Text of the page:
The conformation of the ceramide-saccharide linkage, represented by the dihedral angles (ϕ1, ψ1, and θ1), has also been investigated using MD simulations of GM1 in a DPPC lipid bilayer [20] or a DPC micelle [17]. Both of these studies showed that ϕ1 is somewhat restricted, while ψ1 and θ1 access several conformations. MD simulations of GM1 in a DPC micelle showed that the conformational dynamics of ψ1 and θ1 is dependent on the hydrophobic chain length of the ceramide moiety. Changes in the dihedral angles (ϕ1, ψ1, and θ1) were naively expected to change the orientation of the head-group, but simulations of GM1 in a DPPC bilayer showed that it is not so; in fact, to a certain extent, it influenced the orientation of the ceramide chain.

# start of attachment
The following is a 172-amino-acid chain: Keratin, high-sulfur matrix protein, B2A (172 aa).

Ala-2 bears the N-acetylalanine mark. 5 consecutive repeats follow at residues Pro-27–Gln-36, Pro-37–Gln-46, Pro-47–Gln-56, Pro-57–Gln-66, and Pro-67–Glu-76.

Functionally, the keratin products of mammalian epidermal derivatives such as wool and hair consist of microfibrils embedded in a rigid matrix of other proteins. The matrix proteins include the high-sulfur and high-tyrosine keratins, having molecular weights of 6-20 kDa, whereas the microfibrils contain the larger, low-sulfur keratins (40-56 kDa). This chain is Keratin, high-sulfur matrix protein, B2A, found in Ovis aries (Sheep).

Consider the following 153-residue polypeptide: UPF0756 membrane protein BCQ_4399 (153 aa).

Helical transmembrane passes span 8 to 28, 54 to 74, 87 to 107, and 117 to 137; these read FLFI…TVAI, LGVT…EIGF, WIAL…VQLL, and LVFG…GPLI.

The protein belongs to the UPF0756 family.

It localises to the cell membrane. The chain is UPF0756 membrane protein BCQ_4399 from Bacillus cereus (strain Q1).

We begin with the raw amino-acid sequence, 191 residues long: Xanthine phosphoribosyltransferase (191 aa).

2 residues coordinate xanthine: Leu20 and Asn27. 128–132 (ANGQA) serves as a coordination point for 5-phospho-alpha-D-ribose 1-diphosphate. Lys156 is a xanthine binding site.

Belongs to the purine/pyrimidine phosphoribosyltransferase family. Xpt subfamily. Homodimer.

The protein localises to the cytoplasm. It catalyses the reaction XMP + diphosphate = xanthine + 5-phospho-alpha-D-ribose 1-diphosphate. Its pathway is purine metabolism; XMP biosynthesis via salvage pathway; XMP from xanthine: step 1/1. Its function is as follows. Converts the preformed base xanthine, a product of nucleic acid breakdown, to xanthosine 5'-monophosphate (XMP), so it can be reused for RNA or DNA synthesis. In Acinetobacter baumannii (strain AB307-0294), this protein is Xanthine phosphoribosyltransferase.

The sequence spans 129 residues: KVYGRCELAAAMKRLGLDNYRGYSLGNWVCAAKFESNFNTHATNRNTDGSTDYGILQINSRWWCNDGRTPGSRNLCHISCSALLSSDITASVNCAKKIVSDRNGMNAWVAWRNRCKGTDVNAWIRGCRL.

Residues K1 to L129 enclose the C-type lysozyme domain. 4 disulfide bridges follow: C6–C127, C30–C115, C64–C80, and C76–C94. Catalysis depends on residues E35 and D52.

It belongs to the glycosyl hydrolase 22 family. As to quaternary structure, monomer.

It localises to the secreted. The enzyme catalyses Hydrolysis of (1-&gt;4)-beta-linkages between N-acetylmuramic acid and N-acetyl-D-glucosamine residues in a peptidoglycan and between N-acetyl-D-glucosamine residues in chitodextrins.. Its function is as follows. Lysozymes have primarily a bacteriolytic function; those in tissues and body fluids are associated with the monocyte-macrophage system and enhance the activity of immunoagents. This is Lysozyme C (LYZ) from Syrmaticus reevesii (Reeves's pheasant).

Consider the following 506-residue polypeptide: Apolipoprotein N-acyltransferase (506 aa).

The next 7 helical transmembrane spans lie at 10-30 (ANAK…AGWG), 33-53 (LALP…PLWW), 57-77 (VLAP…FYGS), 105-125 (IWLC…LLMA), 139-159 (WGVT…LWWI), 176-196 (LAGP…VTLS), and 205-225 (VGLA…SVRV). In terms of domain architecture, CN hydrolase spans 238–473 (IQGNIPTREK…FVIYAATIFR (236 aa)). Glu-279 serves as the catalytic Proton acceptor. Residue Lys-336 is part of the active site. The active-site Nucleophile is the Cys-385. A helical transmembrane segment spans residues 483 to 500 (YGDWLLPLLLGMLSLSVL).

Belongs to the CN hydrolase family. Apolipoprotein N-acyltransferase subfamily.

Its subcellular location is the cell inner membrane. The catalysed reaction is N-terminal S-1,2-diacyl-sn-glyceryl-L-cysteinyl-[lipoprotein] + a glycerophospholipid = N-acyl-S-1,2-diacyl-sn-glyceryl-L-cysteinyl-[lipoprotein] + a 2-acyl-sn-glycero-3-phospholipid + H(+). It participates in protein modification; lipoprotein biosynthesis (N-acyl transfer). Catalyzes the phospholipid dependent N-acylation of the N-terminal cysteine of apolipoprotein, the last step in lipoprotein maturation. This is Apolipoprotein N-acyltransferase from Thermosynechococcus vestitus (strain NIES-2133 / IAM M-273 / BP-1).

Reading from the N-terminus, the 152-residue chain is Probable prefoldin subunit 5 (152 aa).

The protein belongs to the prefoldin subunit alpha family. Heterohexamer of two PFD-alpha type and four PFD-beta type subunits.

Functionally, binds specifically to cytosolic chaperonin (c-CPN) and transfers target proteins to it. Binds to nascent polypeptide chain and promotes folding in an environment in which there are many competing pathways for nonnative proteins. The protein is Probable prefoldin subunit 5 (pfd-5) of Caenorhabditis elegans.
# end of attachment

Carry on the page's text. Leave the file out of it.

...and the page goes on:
4.3. Solvent-Exposed Surface Area